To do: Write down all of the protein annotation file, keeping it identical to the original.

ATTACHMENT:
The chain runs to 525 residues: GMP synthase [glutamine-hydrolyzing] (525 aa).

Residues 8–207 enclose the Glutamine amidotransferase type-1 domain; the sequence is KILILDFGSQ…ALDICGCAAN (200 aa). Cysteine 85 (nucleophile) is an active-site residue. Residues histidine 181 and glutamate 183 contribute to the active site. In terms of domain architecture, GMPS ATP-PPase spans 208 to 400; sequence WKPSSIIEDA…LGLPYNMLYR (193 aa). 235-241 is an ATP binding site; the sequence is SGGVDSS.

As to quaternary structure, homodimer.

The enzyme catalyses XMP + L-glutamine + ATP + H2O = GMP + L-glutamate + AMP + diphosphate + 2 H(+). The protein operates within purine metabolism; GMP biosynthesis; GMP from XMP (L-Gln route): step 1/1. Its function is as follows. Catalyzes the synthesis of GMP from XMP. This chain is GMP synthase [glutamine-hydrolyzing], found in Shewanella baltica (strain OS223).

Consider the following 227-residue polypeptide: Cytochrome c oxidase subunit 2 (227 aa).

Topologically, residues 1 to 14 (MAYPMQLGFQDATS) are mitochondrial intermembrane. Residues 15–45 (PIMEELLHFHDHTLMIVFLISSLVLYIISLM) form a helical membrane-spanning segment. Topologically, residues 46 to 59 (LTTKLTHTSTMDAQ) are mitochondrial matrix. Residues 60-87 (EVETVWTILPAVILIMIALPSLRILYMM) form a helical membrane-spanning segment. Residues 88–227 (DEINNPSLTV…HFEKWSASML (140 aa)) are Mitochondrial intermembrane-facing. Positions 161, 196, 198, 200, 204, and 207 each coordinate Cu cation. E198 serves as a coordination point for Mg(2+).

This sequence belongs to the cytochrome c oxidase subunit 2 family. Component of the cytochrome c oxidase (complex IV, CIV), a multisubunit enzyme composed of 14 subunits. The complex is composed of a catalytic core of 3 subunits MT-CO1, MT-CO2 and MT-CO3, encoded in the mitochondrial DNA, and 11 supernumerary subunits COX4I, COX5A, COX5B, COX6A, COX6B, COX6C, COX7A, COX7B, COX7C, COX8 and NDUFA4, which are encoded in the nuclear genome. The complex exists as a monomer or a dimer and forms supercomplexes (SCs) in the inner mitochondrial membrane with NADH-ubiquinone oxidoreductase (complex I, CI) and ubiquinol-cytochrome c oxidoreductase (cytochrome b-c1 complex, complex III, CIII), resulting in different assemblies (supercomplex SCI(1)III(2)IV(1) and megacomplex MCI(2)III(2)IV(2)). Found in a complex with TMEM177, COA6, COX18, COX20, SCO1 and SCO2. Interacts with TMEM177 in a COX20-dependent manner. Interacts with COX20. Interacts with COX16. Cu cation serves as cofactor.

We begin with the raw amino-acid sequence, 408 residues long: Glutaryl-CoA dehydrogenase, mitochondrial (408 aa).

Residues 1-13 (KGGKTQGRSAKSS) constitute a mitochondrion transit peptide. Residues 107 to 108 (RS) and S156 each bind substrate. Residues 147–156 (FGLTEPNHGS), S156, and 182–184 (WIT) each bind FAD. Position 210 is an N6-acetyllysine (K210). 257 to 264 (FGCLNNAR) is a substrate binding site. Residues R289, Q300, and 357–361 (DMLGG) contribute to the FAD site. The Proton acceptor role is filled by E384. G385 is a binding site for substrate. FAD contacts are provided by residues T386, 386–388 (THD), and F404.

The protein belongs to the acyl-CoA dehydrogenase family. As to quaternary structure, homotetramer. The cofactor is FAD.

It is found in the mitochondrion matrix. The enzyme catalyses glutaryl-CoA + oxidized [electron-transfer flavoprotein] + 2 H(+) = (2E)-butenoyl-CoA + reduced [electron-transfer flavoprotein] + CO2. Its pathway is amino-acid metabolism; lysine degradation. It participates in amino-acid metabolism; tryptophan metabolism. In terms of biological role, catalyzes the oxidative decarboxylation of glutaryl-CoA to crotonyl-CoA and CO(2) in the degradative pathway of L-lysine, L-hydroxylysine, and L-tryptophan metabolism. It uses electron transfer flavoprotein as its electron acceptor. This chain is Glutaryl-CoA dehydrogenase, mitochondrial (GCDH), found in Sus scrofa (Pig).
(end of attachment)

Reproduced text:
The chain runs to 525 residues: GMP synthase [glutamine-hydrolyzing] (525 aa).

Residues 8–207 enclose the Glutamine amidotransferase type-1 domain; the sequence is KILILDFGSQ…ALDICGCAAN (200 aa). Cysteine 85 (nucleophile) is an active-site residue. Residues histidine 181 and glutamate 183 contribute to the active site. In terms of domain architecture, GMPS ATP-PPase spans 208 to 400; sequence WKPSSIIEDA…LGLPYNMLYR (193 aa). 235-241 is an ATP binding site; the sequence is SGGVDSS.

As to quaternary structure, homodimer.

The enzyme catalyses XMP + L-glutamine + ATP + H2O = GMP + L-glutamate + AMP + diphosphate + 2 H(+). The protein operates within purine metabolism; GMP biosynthesis; GMP from XMP (L-Gln route): step 1/1. Its function is as follows. Catalyzes the synthesis of GMP from XMP. This chain is GMP synthase [glutamine-hydrolyzing], found in Shewanella baltica (strain OS223).

Consider the following 227-residue polypeptide: Cytochrome c oxidase subunit 2 (227 aa).

Topologically, residues 1 to 14 (MAYPMQLGFQDATS) are mitochondrial intermembrane. Residues 15–45 (PIMEELLHFHDHTLMIVFLISSLVLYIISLM) form a helical membrane-spanning segment. Topologically, residues 46 to 59 (LTTKLTHTSTMDAQ) are mitochondrial matrix. Residues 60-87 (EVETVWTILPAVILIMIALPSLRILYMM) form a helical membrane-spanning segment. Residues 88–227 (DEINNPSLTV…HFEKWSASML (140 aa)) are Mitochondrial intermembrane-facing. Positions 161, 196, 198, 200, 204, and 207 each coordinate Cu cation. E198 serves as a coordination point for Mg(2+).

This sequence belongs to the cytochrome c oxidase subunit 2 family. Component of the cytochrome c oxidase (complex IV, CIV), a multisubunit enzyme composed of 14 subunits. The complex is composed of a catalytic core of 3 subunits MT-CO1, MT-CO2 and MT-CO3, encoded in the mitochondrial DNA, and 11 supernumerary subunits COX4I, COX5A, COX5B, COX6A, COX6B, COX6C, COX7A, COX7B, COX7C, COX8 and NDUFA4, which are encoded in the nuclear genome. The complex exists as a monomer or a dimer and forms supercomplexes (SCs) in the inner mitochondrial membrane with NADH-ubiquinone oxidoreductase (complex I, CI) and ubiquinol-cytochrome c oxidoreductase (cytochrome b-c1 complex, complex III, CIII), resulting in different assemblies (supercomplex SCI(1)III(2)IV(1) and megacomplex MCI(2)III(2)IV(2)). Found in a complex with TMEM177, COA6, COX18, COX20, SCO1 and SCO2. Interacts with TMEM177 in a COX20-dependent manner. Interacts with COX20. Interacts with COX16. Cu cation serves as cofactor.

We begin with the raw amino-acid sequence, 408 residues long: Glutaryl-CoA dehydrogenase, mitochondrial (408 aa).

Residues 1-13 (KGGKTQGRSAKSS) constitute a mitochondrion transit peptide. Residues 107 to 108 (RS) and S156 each bind substrate. Residues 147–156 (FGLTEPNHGS), S156, and 182–184 (WIT) each bind FAD. Position 210 is an N6-acetyllysine (K210). 257 to 264 (FGCLNNAR) is a substrate binding site. Residues R289, Q300, and 357–361 (DMLGG) contribute to the FAD site. The Proton acceptor role is filled by E384. G385 is a binding site for substrate. FAD contacts are provided by residues T386, 386–388 (THD), and F404.

The protein belongs to the acyl-CoA dehydrogenase family. As to quaternary structure, homotetramer. The cofactor is FAD.

It is found in the mitochondrion matrix. The enzyme catalyses glutaryl-CoA + oxidized [electron-transfer flavoprotein] + 2 H(+) = (2E)-butenoyl-CoA + reduced [electron-transfer flavoprotein] + CO2. Its pathway is amino-acid metabolism; lysine degradation. It participates in amino-acid metabolism; tryptophan metabolism. In terms of biological role, catalyzes the oxidative decarboxylation of glutaryl-CoA to crotonyl-CoA and CO(2) in the degradative pathway of L-lysine, L-hydroxylysine, and L-tryptophan metabolism. It uses electron transfer flavoprotein as its electron acceptor. This chain is Glutaryl-CoA dehydrogenase, mitochondrial (GCDH), found in Sus scrofa (Pig).